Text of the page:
Many of my friends felt their minds fall quiet for the first time. All afternoon our class was full of chatter about Legend class. What was Mr. Vidya doing to our minds? What would happen if we continued to quiet our minds? Someone said we might fail our other classes because we would become stupid when our minds were always quiet. A number of my friends said they had had enough of this crazy effort to quiet their minds. We all needed good grades to get into college, not a quiet mind. A noisy mind was normal, so why should we try to change it? Martha was quiet all afternoon. I saw she had been affected by the second experiment, but we did not get a chance to talk, as I had basketball practice.

As soon as I got home, I called Martha. Her mother said she was not feeling well when she came home from school. She was napping before dinner and would call back after 8:00 pm. I asked her mother to tell her I had called. I was sure she was disturbed. I saw it in her eyes. My mother had dinner on the table, so we ate as soon as I got off the phone. It was past 7:00 pm by the time we finished. I did not have a lot of homework, so I talked with my parents until almost 7:45 pm.

I finished two small assignments by 9:00 pm. I had not heard from Martha. I called her again. Her mother said she had not come down for dinner, as she was still not feeling well. She said she thought Martha was coming down with the flu. I said I would see her in the morning. Her mother said Martha was not going to school tomorrow. She had called the doctor already and Martha would go to her doctor’s appointment before coming to school. I knew she was fine. Something had happened in the class. Finally, I decided to go over and see her for a few minutes. I walked across the street and rang the bell. Her mother opened the door and was surprised to see me. “Martha is resting,” she said. I told her mother I thought she was upset, so I wanted to speak to her for a few minutes. “Go on up,” her mother said as I rushed quickly past her.

I knocked on her door but there was no response. I spoke to Martha through the door. “Martha, I just came over to speak to you for a few minutes. Is it ok if I come in?” The door opened immediately. “Come in,” she said. As soon as I entered, she closed the door. “What are you doing here?” she asked. I smiled. “Martha, you were quite disturbed after Legend class today. I could see it in your eyes. I called and your mother gave me a story about you being sick. I know you are not sick,” I said. She fell into the chair and held her hands on her head. “What is the matter?” I asked. She said, “Since this afternoon I feel strange. I felt very quiet in class and my mind had become so quiet. It was a bit scary as it makes me feel nervous. I cannot get rid of the nervous feeling.”

I asked how she felt right now. She said her mind was as quiet as it had been during class. She said she had been trying to get the voice in her head to speak. It wasn’t there. It refused to talk. I smiled and told her not to worry. I asked her if I could use her phone. I called information and got the number for Mr. Vidya. I dialed his number and he answered almost immediately. “Mr. Vidya, I am calling from Martha’s house. Her mind is still very quiet from the afternoon and she feels nervous,” I said. “She doesn’t know how to get the voice in her mind to start talking again.” Mr. Vidya asked to speak to Martha. They talked for a few minutes. When she put down the phone, she asked me to leave so she could take a cold shower. I left. She called me in about fifteen minutes, sounding like her normal self. She thanked me for my help and said she would see me at the bus stand as usual.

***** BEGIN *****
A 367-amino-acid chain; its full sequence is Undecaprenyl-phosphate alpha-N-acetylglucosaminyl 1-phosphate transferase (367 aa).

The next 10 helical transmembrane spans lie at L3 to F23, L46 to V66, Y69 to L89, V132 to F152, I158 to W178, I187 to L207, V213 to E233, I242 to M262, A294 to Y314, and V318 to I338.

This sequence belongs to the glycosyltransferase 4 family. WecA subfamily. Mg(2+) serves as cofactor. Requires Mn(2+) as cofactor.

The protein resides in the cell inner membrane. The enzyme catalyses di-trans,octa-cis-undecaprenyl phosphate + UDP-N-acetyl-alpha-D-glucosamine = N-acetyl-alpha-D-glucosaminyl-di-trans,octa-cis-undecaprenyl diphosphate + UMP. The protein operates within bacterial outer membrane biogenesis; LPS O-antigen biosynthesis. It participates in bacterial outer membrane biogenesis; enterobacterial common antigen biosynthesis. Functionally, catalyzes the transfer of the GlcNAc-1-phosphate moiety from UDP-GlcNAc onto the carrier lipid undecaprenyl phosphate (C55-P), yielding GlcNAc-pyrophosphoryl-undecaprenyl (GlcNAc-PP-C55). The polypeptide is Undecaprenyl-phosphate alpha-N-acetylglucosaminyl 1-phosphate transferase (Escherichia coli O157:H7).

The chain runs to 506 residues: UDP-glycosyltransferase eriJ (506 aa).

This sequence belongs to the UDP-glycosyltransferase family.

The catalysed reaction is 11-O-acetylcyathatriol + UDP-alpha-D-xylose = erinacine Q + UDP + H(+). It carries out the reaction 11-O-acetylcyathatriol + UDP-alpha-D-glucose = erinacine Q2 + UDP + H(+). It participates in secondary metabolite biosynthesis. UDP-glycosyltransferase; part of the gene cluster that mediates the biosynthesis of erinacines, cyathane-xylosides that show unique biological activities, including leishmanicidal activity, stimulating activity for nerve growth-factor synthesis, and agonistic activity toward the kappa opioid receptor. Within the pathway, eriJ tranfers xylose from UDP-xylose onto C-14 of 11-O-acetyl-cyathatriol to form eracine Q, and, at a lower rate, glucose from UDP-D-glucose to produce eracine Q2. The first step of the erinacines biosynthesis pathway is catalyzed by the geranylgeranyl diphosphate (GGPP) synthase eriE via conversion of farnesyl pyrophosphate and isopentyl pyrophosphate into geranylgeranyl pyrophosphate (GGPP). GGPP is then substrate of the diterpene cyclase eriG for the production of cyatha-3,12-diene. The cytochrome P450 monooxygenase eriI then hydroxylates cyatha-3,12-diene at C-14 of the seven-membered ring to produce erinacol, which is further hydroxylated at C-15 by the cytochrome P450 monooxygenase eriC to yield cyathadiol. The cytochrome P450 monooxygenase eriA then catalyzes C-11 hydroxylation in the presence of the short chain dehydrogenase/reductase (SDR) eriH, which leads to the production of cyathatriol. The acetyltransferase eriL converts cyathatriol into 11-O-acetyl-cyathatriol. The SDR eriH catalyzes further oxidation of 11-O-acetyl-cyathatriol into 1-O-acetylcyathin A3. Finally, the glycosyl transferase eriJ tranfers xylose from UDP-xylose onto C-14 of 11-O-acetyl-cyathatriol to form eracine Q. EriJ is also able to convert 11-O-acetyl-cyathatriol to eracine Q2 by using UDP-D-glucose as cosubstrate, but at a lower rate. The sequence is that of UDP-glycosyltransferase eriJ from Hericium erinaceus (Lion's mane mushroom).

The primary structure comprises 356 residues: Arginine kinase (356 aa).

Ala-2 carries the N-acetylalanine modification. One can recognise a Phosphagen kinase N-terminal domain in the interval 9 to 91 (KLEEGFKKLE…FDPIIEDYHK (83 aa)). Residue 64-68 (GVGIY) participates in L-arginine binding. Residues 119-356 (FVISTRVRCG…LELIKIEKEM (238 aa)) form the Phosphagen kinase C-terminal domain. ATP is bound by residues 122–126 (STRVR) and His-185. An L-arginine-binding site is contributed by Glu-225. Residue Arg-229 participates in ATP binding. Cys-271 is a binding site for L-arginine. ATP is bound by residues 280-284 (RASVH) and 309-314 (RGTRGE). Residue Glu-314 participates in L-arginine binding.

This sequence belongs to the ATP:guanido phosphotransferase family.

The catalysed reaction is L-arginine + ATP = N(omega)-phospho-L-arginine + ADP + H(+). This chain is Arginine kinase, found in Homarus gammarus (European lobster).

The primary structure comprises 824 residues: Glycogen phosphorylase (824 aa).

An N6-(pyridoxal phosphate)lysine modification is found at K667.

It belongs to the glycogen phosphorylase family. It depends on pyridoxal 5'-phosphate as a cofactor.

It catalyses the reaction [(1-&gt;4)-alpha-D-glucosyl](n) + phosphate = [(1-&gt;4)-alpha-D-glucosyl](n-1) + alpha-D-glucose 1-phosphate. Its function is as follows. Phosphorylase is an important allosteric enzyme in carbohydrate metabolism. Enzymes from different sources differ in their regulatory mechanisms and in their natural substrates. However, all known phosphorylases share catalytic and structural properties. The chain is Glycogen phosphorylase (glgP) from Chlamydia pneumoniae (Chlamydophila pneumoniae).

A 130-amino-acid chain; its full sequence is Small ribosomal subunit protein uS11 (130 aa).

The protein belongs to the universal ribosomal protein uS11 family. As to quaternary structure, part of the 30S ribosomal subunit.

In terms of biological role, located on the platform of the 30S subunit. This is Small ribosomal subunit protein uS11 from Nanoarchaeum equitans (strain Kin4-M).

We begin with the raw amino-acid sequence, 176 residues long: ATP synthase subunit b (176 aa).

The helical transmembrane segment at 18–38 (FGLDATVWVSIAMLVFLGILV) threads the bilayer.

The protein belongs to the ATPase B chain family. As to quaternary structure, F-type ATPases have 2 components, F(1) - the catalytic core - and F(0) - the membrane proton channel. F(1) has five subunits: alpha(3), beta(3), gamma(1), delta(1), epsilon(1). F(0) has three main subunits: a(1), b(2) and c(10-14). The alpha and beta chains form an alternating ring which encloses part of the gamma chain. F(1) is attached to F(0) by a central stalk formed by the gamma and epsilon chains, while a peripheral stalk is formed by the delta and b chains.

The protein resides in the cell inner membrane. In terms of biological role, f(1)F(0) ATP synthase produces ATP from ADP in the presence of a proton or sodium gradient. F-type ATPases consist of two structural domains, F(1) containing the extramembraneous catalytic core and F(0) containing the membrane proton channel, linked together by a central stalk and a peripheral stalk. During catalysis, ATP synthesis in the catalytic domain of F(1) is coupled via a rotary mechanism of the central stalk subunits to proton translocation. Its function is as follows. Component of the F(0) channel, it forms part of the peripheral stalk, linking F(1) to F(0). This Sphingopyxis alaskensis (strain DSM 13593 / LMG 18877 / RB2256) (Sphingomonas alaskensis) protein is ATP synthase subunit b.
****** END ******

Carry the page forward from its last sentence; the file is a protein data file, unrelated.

I sat on my bed and read the next chapter. Each section was getting harder. I was still struggling with the nature of Brahman and now Seeker was talking about the relationship between Brahman and Reality. I read it over a couple of times. I understood how the signal was sent from Brahman to Reality, but I felt I was not getting the whole idea. I was intrigued. I was sure there would be a lot of questions for Mr. Vidya. As I was about to sleep, my mother knocked on the door and came in. “How’s Martha?” she asked. “Did something happen in school today?” I smiled and asked her how she always knew what was going on with my friends. She said, “It wasn’t hard to guess.” She said the Legend classes had disturbed a number of her friends especially when they tried to quiet their mind. She said her closest friend had come home and cried for hours because she felt her thoughts would never come back. I told her Martha had the same experience. I told my mother what I had done. She was pleased. “I am sure Martha will remember your help for a long time.” She asked me how I liked quieting my mind. I felt a little stupid about what I did today, but I was not in the habit of keeping secrets from my mother.

I told her about the previous day when I had fallen into a deep silence and how everyone had left class before I woke up. I told her how embarrassed I felt coming late to the next class. Today the bell had produced a more powerful silence in my mind, but I fought it, so I would not appear different than my friends. She listened and said, “Seeker found life forced him to choose between his friends and Brahman. Friends are extremely important and I am very proud of what you did for Martha. But you must know there are times when you must stand up for what you believe.” She ran her hand through my hair. “Get some sleep,” she said. “Don’t be afraid of silence in your mind. I always enjoyed it, whenever I managed to get rid of the clutter in my mind.”

I took a shower and was asleep in a few minutes. 

book | by Dr. Radut